A fellow media figure asked me about the significance of Moqtada Sadr’s supporters carrying out an unofficial referendum to determine who they will support to be the next prime minister in Iraq. The first thing that came to mind was the Quranic verse, “from it we created you and into it we shall send you back,” [Surat Taha; Verse 55]. Moqtada Sadr came from “the street” and here he is going back to it; he is not a veteran leader, he is not even qualified [to lead] and the proof is that he is now in Iran on the pretext of completing his [religious] education!
Of course, it doesn’t matter if the results of the referendum end up in favor of Iyad Allawi or Nuri al Maliki or anyone else, especially as there were no regulations or observers for the referendum. The youth, men and women cast their vote and some of them voted more than once; however, what’s more important is the significance of the referendum and its implications. The referendum that the Sadrists carried out contributes to what I call discrediting the concept of leadership, especially as the Sadrist trend won at least around 39 seats in the new parliament in the recent elections, which will make it an influential party on alliances forming the Iraqi government. Therefore, what’s the reason for returning to the “street”?
Some might say that the Sadrist trend resorted to the referendum in order to use it as an excuse not to support Nuri al Maliki. Nevertheless, this pretext is unacceptable and it does not reflect a sense of leadership. When the voters have given the Sadrist trend 39 seats in parliament then the leadership of the Sadrist trend must lead and it must take its decisions without belittling the concept of leadership. Even in football we have never seen a referee stopping the match to ask the spectators whether or not what they saw was a penalty!
Therefore, never mind the fact that the referendum the Sadrists carried out had no legitimacy; it also flattens the concept of democracy, as the destiny of the leadership, any leadership, is to lead. We find that in the strongest democracies, and even in non-democratic states, when the people are proud of their leaderships they call them the “founding fathers” and this title is not given to any other leaders whether they are current or former rulers because the founders were the ones who took the most important and difficult decisions that did not appeal to their supporters straight away but over time it became clear that the decisions they made were the right ones. As a result, they, along with their decisions, were considered historical.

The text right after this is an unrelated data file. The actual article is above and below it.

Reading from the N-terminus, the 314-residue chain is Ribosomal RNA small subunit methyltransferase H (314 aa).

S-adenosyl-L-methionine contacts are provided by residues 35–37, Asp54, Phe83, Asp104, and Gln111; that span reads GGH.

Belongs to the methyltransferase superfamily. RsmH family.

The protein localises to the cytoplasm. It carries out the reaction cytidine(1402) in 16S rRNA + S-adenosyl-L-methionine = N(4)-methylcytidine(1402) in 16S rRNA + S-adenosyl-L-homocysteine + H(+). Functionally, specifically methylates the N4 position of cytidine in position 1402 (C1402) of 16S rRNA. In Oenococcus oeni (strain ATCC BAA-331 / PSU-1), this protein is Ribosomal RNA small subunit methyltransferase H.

The problem that some people are not paying attention to today in our region is that we are witnessing a destructive organized effort to break down our countries from within, just as we are seeing people belittling the concept of leadership; people who raise their voice are being labeled leaders such as Hamas and Khaled Mishal; or those who hide in the basement or behind weapons such as Hezbollah and Hassan Nasrallah, or those who turn to another country [for help] such as Moqtada Sadr; not those who build on, invest in and protect the rights of their people.
Therefore, we must not let the details of the alliances that are being formed in Iraq today to form government take our attention away from the bigger picture of a dangerous shortcoming that does not only harm Iraq but the whole of our region, and we must not deal with it as if it is something acceptable or natural, and that is belittling the concept of leadership and breaking down the Arab state bit by bit and from within. We must remember that the role of a leader is to lead, not to be led.